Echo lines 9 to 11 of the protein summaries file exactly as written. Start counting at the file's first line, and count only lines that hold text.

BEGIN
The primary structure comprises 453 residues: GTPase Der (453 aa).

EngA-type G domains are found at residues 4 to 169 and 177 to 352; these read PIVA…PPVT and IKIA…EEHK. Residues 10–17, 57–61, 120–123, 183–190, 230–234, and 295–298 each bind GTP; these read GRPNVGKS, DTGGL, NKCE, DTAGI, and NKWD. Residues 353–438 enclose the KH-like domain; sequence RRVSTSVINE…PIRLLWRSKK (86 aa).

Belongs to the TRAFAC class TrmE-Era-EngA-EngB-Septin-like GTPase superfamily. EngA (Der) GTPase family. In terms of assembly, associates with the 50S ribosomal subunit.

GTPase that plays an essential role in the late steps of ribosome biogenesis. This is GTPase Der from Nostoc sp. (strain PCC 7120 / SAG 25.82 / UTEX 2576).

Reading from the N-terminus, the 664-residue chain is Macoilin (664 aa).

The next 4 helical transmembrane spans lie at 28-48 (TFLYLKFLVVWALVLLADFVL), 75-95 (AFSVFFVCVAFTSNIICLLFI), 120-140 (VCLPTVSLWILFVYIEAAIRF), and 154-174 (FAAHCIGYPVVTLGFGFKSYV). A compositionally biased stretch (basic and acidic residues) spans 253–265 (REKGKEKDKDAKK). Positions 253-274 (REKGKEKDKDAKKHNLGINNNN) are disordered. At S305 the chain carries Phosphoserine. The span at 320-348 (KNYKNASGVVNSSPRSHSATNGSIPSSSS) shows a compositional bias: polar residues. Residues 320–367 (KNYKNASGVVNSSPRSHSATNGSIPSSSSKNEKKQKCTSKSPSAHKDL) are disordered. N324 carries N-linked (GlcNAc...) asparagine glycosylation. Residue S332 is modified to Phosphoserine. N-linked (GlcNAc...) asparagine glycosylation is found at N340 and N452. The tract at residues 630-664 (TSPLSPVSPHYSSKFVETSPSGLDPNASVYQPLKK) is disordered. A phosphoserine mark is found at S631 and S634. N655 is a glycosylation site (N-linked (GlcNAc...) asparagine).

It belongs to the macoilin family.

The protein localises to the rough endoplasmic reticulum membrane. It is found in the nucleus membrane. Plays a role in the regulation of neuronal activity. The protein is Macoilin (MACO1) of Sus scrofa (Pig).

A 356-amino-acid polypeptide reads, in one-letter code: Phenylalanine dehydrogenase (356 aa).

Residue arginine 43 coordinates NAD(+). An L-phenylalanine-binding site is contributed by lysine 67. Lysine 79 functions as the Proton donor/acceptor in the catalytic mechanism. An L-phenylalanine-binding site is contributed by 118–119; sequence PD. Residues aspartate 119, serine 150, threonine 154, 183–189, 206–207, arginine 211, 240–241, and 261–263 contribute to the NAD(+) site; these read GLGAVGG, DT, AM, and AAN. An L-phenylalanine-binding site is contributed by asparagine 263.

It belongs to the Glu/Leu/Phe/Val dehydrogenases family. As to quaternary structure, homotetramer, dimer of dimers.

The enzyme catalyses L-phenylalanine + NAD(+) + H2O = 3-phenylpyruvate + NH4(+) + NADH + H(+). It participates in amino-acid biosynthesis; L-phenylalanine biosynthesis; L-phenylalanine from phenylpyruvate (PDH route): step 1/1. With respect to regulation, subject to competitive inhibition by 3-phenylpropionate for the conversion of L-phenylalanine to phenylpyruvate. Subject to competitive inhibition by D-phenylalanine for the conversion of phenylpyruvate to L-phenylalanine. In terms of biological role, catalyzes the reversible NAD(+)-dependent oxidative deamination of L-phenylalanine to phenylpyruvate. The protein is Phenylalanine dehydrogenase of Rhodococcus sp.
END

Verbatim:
A 356-amino-acid polypeptide reads, in one-letter code: Phenylalanine dehydrogenase (356 aa).

Residue arginine 43 coordinates NAD(+). An L-phenylalanine-binding site is contributed by lysine 67. Lysine 79 functions as the Proton donor/acceptor in the catalytic mechanism. An L-phenylalanine-binding site is contributed by 118–119; sequence PD. Residues aspartate 119, serine 150, threonine 154, 183–189, 206–207, arginine 211, 240–241, and 261–263 contribute to the NAD(+) site; these read GLGAVGG, DT, AM, and AAN. An L-phenylalanine-binding site is contributed by asparagine 263.

It belongs to the Glu/Leu/Phe/Val dehydrogenases family. As to quaternary structure, homotetramer, dimer of dimers.